Re: "Melting Pot"

Frederic W. Gleach (fwg1@CORNELL.EDU)
Wed, 15 Dec 1993 14:38:27 -0500

Sent something like this yesterday, but nyplgate ate it. . . . I'll recompose.
Jim Carrier asked about the commonality of metallurgical experience
in the late nineteenth century. It need not be metallurgy, since
candlemaking and some glassworking as well as both jewelry and larger scale
metalworking involve the use of the melting pot. Since a great many of the
people I know have experience with one or more of these technologies, I
always assume that such experience is still pretty familiar even today--am
I wrong here? We made candles regularly when I was young, and that wasn't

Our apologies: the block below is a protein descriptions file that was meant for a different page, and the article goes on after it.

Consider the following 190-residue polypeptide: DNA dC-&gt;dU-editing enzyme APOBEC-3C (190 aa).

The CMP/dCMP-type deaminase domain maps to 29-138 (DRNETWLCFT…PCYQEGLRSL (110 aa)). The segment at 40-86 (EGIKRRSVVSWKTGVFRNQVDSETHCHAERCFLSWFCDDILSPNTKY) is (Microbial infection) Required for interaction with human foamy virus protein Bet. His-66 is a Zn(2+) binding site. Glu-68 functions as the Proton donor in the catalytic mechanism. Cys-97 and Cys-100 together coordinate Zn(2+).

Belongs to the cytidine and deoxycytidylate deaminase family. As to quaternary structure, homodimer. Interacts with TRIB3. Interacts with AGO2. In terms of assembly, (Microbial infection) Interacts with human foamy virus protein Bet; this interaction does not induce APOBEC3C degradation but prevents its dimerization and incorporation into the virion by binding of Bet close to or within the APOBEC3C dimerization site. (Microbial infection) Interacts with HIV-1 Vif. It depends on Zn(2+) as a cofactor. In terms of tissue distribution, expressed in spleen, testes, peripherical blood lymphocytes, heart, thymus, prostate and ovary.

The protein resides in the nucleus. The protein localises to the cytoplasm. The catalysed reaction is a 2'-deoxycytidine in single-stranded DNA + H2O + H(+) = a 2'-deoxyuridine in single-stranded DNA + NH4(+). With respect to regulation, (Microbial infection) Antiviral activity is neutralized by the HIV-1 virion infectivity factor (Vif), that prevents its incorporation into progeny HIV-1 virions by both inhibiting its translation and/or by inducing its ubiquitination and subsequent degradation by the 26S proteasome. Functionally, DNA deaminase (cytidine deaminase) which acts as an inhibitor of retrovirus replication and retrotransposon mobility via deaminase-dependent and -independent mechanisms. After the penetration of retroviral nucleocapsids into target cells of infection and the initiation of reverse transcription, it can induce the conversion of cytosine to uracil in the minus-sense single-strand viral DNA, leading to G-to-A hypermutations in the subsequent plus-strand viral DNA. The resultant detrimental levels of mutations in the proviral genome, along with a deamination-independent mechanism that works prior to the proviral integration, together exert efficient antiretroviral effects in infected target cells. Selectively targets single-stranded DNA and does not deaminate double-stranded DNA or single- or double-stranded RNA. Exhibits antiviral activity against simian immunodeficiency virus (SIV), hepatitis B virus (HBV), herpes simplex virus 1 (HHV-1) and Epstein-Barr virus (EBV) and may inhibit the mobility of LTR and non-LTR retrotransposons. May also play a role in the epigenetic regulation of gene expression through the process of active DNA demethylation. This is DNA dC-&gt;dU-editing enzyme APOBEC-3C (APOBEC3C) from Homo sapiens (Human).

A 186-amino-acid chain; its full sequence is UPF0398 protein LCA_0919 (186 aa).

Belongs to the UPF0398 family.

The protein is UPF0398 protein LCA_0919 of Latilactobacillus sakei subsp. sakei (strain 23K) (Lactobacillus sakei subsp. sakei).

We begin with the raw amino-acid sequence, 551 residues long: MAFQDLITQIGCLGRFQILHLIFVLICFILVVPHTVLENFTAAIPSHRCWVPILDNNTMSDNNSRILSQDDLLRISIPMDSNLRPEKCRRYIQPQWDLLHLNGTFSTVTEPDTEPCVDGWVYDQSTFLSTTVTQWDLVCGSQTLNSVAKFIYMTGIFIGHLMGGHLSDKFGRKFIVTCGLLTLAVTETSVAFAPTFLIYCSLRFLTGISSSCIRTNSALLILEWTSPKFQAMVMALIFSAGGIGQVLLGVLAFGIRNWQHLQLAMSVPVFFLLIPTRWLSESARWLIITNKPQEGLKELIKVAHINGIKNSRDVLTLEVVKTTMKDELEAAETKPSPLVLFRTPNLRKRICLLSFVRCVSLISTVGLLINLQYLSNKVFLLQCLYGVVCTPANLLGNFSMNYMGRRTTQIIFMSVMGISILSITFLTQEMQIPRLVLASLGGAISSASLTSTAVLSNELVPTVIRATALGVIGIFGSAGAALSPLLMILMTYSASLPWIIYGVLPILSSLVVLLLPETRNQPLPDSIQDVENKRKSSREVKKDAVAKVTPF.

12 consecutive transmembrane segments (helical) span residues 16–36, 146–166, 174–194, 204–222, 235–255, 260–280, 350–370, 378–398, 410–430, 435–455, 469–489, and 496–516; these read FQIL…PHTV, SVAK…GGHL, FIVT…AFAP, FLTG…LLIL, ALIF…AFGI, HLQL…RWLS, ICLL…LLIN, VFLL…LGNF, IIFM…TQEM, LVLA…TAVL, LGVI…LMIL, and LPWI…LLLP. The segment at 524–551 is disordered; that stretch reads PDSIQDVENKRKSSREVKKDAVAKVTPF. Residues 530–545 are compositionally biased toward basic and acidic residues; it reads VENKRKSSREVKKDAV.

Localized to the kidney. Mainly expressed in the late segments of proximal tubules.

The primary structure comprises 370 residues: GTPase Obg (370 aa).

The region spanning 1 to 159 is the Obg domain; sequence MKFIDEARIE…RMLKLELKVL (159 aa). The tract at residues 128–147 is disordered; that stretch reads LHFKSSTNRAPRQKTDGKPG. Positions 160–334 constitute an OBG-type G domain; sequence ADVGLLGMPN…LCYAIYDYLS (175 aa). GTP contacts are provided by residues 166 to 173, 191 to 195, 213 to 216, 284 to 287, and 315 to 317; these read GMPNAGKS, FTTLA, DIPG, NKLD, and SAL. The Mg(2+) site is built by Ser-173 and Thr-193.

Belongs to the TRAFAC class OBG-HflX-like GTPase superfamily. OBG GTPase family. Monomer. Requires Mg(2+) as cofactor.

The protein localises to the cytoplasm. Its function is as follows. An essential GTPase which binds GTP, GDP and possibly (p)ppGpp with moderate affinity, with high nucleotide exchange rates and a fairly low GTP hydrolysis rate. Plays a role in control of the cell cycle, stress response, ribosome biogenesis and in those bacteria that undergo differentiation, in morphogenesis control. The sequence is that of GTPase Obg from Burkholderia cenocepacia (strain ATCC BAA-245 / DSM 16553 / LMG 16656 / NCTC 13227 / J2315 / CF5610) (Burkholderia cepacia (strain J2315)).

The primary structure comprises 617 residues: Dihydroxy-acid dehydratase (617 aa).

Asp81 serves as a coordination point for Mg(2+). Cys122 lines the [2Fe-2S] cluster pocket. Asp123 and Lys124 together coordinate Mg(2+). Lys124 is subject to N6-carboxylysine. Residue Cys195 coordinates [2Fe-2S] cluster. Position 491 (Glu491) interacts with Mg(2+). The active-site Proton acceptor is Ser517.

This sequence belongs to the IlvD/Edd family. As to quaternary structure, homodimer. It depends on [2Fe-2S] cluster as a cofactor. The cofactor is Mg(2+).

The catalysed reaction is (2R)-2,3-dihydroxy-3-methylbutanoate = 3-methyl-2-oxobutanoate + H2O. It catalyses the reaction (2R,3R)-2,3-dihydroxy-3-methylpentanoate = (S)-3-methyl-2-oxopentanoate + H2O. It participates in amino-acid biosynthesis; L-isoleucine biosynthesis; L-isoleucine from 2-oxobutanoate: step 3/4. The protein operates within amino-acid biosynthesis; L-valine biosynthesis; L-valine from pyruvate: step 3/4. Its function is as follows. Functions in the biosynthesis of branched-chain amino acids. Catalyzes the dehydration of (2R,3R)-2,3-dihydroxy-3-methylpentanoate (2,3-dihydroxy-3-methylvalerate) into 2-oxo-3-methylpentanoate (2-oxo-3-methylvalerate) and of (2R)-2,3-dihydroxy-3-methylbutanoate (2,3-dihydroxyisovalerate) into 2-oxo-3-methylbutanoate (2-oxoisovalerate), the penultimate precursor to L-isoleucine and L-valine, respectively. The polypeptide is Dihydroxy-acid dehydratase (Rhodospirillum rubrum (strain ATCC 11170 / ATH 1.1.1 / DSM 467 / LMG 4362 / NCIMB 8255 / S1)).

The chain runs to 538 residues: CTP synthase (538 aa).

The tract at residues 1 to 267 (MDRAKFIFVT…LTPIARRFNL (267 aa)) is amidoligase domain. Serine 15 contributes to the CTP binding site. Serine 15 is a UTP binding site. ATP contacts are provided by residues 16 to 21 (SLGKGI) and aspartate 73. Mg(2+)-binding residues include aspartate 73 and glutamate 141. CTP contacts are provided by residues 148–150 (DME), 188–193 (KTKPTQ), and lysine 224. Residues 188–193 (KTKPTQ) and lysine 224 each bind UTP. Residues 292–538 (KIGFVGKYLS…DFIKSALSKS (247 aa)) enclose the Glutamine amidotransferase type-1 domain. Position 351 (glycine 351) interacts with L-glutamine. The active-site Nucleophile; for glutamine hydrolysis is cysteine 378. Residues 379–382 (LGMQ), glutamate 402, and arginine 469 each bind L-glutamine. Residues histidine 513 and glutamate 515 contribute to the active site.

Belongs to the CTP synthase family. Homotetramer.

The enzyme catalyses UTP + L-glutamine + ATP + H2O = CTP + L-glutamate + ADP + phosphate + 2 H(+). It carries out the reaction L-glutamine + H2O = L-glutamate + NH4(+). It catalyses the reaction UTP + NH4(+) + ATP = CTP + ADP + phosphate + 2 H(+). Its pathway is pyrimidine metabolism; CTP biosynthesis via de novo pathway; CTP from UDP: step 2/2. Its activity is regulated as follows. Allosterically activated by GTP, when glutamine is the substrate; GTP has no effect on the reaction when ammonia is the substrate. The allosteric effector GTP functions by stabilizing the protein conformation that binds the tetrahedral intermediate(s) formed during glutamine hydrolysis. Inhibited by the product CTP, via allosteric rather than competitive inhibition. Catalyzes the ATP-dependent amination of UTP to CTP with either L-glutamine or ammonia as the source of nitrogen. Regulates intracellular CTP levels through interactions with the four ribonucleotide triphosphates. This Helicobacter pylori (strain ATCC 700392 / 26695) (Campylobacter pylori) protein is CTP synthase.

long ago, the early 60s. And one form of molten metal working would have
been very familiar in the late nineteenth century: bullet casting was
something that anyone with military experience and most hunters would have
done until they switched to metal cartridge loading guns (which many
hunters did later than the army did). You could melt lead on the kitchen
stove, or a campfire, using some new and the scraps trimmed from the
previous production. Then just cast it into a mold and trim off the sprue
and flash with a knife. I even remember mail-order kits for casting your
own tin soldiers, and they were much more common earlier (I was never
allowed to order one--sob).
Just a trip down memory lane. . . .